PSN-L Email List Message

Subject: Re: clock pendulums
From: Christopher Chapman chrisatupw@.......
Date: Wed, 23 Mar 2011 08:53:34 -0400 (EDT)

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Bryan Mumford ng1@............
Sent: Sat, 12 Mar 2011 17:23
Subject: RE: clock pendulums

I've seen earthquakes stop my clock pendulums. Presumably this is=20
ecause they shifted the ground in the direction the pendulum was=20
A clock at 90 degrees to the one that stalled kept running.
swingingThe quake in Japan was too far away to have such an effect, but I'm=
=20
hinking about the kind of motion the earthquake is likely to deliver=20
rom so far away. Will it be an up and down motion?
Is this a difference between P and S waves? Would it be a vertical P=20
ave from Japan, and a lateral S wave from a closer quake that might=20
tall a clock pendulum?
Hi Bryan,
P waves give a vertical displacement at right angles to the direction o=
f  propagation. Distant quakes are likely to have a=20
P frequency of about 1 Hz, but for local quakes it may be up to 10 Hz. Thes=
e are the fastest waves and the first that you receive.
=20
he S waves are lateral transverse waves which move horizontally, at right a=
ngles to their direction of propagation. They have about half=20
velocity and frequency of P waves. Distant quakes may have a frequency of 0=
..5 Hz, but local quakes can be up to 5 Hz.
You can download a free Seismogram manual with all the information that you=
are likely to need from http://psn.quake.net/info/analsis.pdf=20
=20
Thinking about it carefully, I would expect a pendulum clock to be most s=
ensitive to vertical waves. The rise and fall of the pendulum=20
is very small, say 1.3 thou" for a 1m device, whereas the sideways deflecti=
on may be over a couple of inches. Whether the pendulum action=20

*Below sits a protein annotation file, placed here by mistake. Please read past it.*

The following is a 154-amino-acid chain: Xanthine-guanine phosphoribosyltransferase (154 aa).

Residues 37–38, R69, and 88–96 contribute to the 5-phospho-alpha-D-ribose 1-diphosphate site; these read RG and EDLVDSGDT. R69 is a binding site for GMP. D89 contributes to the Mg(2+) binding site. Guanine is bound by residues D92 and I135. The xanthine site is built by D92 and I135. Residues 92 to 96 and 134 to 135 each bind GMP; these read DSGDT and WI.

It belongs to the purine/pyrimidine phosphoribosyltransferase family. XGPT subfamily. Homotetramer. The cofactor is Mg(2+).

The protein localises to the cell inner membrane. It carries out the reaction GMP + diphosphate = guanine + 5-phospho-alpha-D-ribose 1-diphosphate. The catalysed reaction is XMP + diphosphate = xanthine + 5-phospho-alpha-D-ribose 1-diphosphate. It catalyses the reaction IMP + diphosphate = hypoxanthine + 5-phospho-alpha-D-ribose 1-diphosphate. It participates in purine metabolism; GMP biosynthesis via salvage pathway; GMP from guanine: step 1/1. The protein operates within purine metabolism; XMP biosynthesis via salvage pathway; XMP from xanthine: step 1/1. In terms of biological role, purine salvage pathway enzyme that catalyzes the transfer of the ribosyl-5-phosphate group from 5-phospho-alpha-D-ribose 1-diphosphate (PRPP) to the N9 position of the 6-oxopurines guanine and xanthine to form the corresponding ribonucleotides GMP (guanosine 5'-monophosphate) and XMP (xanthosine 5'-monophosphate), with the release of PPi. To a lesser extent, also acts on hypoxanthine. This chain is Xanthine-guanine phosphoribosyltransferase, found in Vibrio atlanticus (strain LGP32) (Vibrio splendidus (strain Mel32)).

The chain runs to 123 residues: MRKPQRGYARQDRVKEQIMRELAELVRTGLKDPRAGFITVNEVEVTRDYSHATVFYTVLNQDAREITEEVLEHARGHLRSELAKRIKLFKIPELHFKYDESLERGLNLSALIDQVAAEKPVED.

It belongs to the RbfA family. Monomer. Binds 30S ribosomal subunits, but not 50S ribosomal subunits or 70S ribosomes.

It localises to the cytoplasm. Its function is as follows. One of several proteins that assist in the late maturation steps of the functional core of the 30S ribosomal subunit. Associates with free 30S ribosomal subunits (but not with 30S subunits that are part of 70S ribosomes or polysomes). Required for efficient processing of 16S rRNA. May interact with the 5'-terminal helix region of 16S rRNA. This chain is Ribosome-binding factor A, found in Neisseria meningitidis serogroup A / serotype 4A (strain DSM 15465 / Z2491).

is effected or even stops, depends on the phase and the frequency of the in=
comomg wave. The P and S waves are usually only a few cycles=20
long at most, not a train of waves.

Regards,

Chris Chapman =20
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Am I correct in assuming that your clocks use a vertical pendulum with a=
period between 1 and 2 seconds?=20
ryan Mumford

=
Bryan Mumford ng1@............
Sent: Sat, 12 Mar 2011 17:23
Subject: RE: clock pendulums

I've s=
een earthquakes stop my clock pendulums. Presumably this is=20
because they shifted the ground in the direction the =
pendulum was=20
.. A clock at 90 degrees to the one that stalled kept running.

swingingThe quake in Japan was too far away to have such an =
effect, but I'm=20
thinking about the kind of motion the earthquake is <=
FONT size=3D2>likely to deliver=20
from so far away. Will it be an up and down motion?

Is this a difference between P and S waves? Would it =
be a vertical P=20
wave from Japan, and a lateral S wave from a closer quake that might=20
stall a clock pendulum?

Hi Bryan,    P waves give a vertical displacement at right angles to=
the direction of  propagation. Distant quakes are likely to have a =
P frequency of =
about 1 Hz, but for local quakes it may be up to 10 Hz. These are the fastest waves and the first that you receive.
The S waves are lateral transverse waves which move horizont=
ally, at right angles to their direction of propagation. They have about ha=
lf veloc=
ity and frequency of P waves. Distant quakes may have a frequency of 0.5 Hz=
, but local quakes can be up to 5 Hz.You can download a free Seismogram manual with=
all the information that you are likely to need from http://psn.quake.net/info/analsis.pdf =
Thinking about it carefully, I would expect a pend=
ulum clock to be most sensitive to vertical waves. The rise and fall of the=
pendulum =
is very small, say 1.3 thou" for a 1m =
device, whereas the sideways deflection may be over a couple of inches. Whe=
ther the pendulum action is effected or even stops, depends on the pha=
se and the frequency of the incomomg wave. The P and S waves are usually on=
ly a few cycles l=
ong at most, not a train of waves.     Regards,     Chris Chapman   =
=
=
Am I correct in assuming that your clocks use a vertical pendulum with a p=
eriod between 1 and 2 seconds?
Bryan Mumford

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